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Aerospace Engineering Off-Shore Outsourcing; Benefit or Blunder

by Randy Speed, © 2009

Imagine for a moment that you are foreigner with a degree from an accredited institute in your own country. You are ambitious, but your country’s economy is a mere fraction of the U.S. economy. Let’s take it a step further and say that you have 7-10 years experience in your area of training.

If you were offered 20x your annual salary to perform the same job you are doing right now, to what lengths would you go to petition for that job? Think about the great things you could provide for your family.

What if you had only 50% of the necessary skills for that job, but the employer was willing to hire you anyway? Knowing that you do not have all of the required skills or experience; would you be willing to settle for 10x your annual salary? Could you make up for the difference with pure enthusiasm?

If you could offer your services to an existing market at half the going price, surely you could find clients that would recognize your enthusiasm and give you a chance. It’s a win-win, right? Easy sell it would seem. Not so fast.


Let’s apply this discussion to the use of off-shore labor for aerospace engineering and design services. Can this sector of services be out-sourced off-shore?

If cost reduction is the bait, then the hook is hourly rate. Corporations looking to increase profits, it seems, could surely overlook small issues like language barriers, or time zones, or lack of practical experience. Reason with me here for a moment. If you have the necessary college degree, then you have the required skills for the job, right?

This is a predicament many corporate executives find themselves in. They have a fiduciary duty to try all possible legal methods to pursue increased profits for their company owners. They must try to take advantage of the seemingly abundant supply of low-cost labor. After all, it is legal. So what’s the catch?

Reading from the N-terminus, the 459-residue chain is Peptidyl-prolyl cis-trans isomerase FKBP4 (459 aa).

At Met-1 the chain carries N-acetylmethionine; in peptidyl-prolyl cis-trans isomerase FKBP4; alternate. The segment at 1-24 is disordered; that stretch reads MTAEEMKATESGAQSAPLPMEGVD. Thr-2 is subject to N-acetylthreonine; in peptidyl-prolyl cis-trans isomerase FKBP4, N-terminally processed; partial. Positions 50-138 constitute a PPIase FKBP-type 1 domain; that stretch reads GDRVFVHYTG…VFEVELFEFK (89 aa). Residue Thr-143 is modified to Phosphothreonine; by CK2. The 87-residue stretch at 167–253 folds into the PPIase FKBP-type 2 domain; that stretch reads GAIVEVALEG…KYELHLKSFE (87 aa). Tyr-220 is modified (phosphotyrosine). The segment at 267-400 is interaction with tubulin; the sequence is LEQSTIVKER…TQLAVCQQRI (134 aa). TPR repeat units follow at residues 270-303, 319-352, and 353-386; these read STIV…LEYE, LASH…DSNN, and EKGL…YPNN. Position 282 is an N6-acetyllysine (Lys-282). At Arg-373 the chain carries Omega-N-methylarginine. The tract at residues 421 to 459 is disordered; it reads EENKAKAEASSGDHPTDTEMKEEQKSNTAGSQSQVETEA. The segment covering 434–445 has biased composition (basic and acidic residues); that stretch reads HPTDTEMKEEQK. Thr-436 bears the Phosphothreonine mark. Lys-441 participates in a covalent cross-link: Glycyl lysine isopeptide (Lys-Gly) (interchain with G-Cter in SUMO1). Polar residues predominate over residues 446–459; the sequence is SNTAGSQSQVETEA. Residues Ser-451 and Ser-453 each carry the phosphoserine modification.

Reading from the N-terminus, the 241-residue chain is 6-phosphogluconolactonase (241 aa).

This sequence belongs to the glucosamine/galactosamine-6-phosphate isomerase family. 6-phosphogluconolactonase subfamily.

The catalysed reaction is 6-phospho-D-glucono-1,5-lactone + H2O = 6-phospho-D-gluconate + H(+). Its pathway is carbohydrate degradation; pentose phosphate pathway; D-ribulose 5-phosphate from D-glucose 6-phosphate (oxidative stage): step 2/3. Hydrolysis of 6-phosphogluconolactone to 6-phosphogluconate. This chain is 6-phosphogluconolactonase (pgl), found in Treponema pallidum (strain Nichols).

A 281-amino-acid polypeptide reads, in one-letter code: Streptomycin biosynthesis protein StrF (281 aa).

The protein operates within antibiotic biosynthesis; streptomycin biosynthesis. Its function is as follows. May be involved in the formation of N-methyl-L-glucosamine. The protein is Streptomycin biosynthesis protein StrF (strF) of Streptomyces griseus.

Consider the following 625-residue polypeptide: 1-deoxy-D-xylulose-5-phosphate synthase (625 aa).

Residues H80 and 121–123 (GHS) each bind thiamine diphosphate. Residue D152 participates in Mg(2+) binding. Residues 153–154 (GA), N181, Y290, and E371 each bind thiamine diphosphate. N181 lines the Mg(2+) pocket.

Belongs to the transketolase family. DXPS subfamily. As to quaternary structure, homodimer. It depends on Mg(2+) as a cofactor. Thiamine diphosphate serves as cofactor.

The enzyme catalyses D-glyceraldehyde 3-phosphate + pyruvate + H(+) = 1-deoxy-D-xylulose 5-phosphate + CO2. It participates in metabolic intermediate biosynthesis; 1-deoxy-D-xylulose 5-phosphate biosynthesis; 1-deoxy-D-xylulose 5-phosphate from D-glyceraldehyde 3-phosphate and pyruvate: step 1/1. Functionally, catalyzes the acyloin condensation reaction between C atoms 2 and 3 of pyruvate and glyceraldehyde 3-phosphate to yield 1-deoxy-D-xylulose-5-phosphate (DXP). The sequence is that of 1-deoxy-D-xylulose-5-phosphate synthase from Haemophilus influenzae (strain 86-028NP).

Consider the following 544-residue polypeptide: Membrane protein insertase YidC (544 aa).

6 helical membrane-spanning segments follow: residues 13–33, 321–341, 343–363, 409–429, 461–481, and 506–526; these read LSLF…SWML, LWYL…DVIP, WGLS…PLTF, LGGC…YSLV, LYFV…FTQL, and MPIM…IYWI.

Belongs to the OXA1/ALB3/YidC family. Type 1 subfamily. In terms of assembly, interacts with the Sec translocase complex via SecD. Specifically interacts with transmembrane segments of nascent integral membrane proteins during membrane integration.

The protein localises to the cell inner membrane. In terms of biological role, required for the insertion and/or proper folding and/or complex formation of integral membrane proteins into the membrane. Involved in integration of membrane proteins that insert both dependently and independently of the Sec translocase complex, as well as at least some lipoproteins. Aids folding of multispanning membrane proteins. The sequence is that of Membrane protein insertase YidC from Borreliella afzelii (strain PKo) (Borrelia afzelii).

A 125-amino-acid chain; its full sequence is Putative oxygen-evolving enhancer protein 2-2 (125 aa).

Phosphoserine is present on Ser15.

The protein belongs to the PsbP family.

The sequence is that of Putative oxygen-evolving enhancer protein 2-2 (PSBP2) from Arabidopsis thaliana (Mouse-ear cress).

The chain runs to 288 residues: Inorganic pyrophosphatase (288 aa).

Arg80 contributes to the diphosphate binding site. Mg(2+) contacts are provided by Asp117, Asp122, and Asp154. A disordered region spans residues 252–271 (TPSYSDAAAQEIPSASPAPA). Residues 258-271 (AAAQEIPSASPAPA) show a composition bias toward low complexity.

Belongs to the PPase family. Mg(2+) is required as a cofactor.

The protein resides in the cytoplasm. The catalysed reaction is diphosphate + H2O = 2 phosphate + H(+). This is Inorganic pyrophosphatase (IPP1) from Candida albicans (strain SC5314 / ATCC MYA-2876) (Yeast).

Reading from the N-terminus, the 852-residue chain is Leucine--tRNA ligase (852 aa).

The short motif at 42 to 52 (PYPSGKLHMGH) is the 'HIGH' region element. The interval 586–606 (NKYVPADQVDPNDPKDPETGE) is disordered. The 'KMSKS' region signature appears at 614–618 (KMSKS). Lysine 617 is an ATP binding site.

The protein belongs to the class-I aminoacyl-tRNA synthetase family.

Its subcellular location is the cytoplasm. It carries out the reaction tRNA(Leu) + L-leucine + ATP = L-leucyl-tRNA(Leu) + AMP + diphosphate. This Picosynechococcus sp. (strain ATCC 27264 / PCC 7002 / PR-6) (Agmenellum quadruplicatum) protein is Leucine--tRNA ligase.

Real-life examples are not easy to cost analyze up front. That’s the difficult part of the executive decision. Before charging ahead, one should pause for a moment and look at the risks involved.


You don’t have to look too far for the answer. What often looks too good to be true usually is. Many aerospace companies have in fact gone down this road before you. The more people you talk to in the industry, the more you hear this same recurring theme. A common false assumption was that aerospace engineering was a “box job” – the type of job that anyone with the proper degree could do.

On the cover this may come across as protectionism.  But could poor language skills and lack of experience alone account for these bad experiences? Could there be more to it?


Education and culture play a role as well. These subtle aspects were studied by a highly-regarded research organization with the following conclusions.

 “Job candidates from Russia are well-educated but often lack a grounding in practical skills from their university education, while in India the overall quality of the educational system, apart from the top universities, could improve significantly. In China and Brazil, language deficiencies are the most pressing issues.” – McKinsey and Company Executive Summary, The Emerging Global Market Part II, June 2005